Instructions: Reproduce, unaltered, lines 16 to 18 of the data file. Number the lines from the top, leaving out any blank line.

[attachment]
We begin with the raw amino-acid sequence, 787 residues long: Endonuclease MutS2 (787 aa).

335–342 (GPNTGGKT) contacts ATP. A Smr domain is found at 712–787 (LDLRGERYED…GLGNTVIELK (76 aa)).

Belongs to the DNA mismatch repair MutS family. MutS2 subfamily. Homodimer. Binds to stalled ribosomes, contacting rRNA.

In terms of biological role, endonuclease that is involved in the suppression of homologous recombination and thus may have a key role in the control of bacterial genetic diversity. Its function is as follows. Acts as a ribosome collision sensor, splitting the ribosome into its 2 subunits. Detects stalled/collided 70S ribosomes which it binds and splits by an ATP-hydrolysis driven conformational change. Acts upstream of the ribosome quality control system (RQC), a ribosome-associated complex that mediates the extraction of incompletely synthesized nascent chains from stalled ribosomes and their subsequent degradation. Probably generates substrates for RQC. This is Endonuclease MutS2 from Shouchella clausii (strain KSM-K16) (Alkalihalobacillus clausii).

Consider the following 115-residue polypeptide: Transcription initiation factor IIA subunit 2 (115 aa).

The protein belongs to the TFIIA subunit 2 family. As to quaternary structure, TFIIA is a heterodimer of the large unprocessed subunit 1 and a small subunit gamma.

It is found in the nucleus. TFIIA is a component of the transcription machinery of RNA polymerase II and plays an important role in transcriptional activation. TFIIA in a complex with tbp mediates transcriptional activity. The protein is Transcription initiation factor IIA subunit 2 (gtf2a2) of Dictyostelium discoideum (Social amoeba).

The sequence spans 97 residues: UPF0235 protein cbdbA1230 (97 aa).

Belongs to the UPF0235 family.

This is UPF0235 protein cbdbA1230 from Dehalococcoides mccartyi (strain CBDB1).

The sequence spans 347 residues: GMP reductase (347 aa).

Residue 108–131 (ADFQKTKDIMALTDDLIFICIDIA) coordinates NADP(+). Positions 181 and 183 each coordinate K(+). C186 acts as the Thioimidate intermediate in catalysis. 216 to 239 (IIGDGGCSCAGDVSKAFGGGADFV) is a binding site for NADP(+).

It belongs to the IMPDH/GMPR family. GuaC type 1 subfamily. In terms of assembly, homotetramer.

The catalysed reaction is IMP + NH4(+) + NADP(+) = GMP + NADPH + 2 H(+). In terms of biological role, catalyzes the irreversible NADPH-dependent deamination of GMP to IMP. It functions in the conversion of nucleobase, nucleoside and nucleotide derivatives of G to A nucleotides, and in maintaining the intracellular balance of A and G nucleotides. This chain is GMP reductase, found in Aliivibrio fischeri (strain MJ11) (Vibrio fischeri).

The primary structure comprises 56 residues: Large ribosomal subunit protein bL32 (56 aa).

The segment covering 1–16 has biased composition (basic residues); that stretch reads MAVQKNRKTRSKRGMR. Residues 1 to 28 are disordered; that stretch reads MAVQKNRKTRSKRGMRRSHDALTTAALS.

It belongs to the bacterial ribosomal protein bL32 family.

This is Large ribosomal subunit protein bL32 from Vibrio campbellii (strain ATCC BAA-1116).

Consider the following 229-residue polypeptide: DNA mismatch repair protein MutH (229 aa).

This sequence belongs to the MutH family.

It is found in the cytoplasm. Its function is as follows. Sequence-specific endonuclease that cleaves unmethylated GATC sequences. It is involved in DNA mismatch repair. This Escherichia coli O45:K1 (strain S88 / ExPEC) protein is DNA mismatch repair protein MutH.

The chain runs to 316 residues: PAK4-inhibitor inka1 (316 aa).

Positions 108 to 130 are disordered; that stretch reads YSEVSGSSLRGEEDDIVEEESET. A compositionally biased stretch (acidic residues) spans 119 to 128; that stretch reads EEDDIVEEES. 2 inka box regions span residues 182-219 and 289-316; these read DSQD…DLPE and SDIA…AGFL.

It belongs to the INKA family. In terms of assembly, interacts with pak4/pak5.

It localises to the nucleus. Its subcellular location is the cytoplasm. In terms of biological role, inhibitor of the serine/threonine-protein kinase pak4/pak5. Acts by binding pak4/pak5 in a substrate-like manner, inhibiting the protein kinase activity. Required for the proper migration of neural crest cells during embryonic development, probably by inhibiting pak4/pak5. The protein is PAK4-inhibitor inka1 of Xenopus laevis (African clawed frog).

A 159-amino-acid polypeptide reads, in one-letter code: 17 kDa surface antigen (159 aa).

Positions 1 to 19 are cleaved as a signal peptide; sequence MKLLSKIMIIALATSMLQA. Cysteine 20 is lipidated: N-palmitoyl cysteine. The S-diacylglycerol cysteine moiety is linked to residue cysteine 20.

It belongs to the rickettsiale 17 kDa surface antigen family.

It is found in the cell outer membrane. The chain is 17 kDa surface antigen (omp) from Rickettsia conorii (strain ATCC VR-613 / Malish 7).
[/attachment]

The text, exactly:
The segment covering 1–16 has biased composition (basic residues); that stretch reads MAVQKNRKTRSKRGMR. Residues 1 to 28 are disordered; that stretch reads MAVQKNRKTRSKRGMRRSHDALTTAALS.

It belongs to the bacterial ribosomal protein bL32 family.

This is Large ribosomal subunit protein bL32 from Vibrio campbellii (strain ATCC BAA-1116).